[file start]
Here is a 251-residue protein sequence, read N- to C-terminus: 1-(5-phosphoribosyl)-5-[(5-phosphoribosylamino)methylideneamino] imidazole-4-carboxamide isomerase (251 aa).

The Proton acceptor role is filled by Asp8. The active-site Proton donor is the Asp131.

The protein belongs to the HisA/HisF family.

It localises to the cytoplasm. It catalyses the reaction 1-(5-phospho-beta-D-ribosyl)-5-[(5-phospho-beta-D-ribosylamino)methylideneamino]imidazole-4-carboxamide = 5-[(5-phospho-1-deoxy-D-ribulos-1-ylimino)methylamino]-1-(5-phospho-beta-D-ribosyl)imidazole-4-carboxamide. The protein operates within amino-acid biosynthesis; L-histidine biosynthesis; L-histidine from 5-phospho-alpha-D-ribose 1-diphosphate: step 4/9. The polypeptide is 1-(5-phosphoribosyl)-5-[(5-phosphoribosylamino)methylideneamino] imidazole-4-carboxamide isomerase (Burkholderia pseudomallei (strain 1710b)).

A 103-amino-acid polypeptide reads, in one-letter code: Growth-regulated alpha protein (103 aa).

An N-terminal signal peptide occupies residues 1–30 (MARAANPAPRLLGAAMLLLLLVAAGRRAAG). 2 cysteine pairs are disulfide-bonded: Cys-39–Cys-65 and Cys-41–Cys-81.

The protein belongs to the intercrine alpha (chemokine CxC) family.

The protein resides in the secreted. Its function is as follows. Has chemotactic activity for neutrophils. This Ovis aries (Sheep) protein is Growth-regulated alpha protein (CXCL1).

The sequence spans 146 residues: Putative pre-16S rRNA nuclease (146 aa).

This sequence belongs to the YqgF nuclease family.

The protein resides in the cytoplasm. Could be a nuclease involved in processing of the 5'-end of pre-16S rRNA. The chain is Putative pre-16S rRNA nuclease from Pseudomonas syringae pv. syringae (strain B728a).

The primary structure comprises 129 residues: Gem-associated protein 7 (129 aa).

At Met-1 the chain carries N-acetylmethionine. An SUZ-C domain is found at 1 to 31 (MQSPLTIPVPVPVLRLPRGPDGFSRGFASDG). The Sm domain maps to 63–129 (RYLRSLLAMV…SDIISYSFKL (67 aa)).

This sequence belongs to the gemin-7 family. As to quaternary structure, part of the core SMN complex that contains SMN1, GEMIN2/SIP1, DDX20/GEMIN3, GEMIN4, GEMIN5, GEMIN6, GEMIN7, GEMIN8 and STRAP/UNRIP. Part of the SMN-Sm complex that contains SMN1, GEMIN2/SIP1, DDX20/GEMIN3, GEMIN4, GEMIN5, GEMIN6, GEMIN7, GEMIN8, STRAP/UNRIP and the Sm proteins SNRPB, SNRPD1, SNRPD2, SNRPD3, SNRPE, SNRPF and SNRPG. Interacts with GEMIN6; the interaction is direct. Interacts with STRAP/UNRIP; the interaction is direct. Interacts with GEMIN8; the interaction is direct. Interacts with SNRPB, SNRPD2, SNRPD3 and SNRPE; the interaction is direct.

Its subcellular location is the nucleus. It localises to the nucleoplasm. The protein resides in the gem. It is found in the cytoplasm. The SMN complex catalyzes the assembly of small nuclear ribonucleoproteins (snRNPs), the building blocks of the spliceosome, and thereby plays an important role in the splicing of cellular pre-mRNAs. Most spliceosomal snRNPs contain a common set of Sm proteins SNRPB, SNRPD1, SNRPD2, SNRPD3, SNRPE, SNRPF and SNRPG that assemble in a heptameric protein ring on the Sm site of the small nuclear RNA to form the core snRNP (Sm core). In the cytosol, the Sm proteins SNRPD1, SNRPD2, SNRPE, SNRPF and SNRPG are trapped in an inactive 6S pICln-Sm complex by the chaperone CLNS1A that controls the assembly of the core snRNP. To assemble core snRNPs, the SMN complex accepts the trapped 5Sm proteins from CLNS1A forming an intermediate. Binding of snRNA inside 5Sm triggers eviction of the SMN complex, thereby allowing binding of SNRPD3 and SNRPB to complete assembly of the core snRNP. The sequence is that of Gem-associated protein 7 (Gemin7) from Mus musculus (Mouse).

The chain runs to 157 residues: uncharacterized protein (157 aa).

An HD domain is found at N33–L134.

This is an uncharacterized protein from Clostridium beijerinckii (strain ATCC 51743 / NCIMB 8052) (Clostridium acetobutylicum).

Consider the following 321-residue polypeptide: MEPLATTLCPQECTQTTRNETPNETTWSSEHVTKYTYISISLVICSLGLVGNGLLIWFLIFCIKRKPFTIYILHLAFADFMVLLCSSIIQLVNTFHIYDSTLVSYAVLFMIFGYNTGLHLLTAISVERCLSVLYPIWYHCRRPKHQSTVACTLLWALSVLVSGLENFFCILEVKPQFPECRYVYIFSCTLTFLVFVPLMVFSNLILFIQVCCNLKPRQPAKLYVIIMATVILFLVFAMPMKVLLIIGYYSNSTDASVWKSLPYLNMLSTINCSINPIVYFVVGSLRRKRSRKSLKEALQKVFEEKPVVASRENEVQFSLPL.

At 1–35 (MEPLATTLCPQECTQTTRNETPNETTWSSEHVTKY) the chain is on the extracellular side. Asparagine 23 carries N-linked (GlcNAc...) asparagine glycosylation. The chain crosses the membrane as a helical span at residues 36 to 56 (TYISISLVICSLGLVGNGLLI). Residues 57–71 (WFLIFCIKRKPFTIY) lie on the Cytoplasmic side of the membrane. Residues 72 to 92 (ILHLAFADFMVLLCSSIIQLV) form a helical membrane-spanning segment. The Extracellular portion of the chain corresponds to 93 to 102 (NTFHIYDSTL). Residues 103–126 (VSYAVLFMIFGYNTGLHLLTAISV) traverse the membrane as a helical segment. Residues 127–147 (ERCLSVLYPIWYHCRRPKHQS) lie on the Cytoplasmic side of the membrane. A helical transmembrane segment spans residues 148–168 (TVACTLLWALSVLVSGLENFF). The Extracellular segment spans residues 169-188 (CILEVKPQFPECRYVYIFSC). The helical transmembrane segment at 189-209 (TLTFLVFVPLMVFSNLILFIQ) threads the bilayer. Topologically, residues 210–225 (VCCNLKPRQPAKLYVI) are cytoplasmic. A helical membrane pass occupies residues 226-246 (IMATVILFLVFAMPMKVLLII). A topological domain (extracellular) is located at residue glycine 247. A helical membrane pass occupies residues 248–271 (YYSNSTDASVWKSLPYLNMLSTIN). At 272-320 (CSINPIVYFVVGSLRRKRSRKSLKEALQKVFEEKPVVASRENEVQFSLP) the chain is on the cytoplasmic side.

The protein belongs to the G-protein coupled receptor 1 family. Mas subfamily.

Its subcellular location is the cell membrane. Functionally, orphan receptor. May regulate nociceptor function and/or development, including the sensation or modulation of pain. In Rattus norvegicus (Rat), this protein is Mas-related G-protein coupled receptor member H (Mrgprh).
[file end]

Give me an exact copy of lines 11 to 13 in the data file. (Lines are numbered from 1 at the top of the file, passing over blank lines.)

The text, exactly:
The protein resides in the cytoplasm. Could be a nuclease involved in processing of the 5'-end of pre-16S rRNA. The chain is Putative pre-16S rRNA nuclease from Pseudomonas syringae pv. syringae (strain B728a).

The primary structure comprises 129 residues: Gem-associated protein 7 (129 aa).

At Met-1 the chain carries N-acetylmethionine. An SUZ-C domain is found at 1 to 31 (MQSPLTIPVPVPVLRLPRGPDGFSRGFASDG). The Sm domain maps to 63–129 (RYLRSLLAMV…SDIISYSFKL (67 aa)).